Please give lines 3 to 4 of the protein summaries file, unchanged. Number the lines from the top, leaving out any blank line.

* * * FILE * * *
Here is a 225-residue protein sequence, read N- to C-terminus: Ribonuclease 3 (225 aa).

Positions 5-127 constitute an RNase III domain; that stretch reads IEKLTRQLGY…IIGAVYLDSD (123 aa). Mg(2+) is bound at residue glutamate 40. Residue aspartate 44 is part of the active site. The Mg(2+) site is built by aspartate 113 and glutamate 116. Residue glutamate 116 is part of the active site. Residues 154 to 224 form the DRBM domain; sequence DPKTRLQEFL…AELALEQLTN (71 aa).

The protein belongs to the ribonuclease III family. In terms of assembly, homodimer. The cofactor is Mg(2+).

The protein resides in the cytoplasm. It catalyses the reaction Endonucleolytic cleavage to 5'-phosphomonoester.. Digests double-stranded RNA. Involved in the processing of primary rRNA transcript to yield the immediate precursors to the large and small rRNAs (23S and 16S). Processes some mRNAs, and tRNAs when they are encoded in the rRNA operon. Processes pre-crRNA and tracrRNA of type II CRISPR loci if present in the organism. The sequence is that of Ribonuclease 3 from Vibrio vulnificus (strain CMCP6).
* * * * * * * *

The protein belongs to the ribonuclease III family. In terms of assembly, homodimer. The cofactor is Mg(2+).

The protein resides in the cytoplasm. It catalyses the reaction Endonucleolytic cleavage to 5'-phosphomonoester.. Digests double-stranded RNA. Involved in the processing of primary rRNA transcript to yield the immediate precursors to the large and small rRNAs (23S and 16S). Processes some mRNAs, and tRNAs when they are encoded in the rRNA operon. Processes pre-crRNA and tracrRNA of type II CRISPR loci if present in the organism. The sequence is that of Ribonuclease 3 from Vibrio vulnificus (strain CMCP6).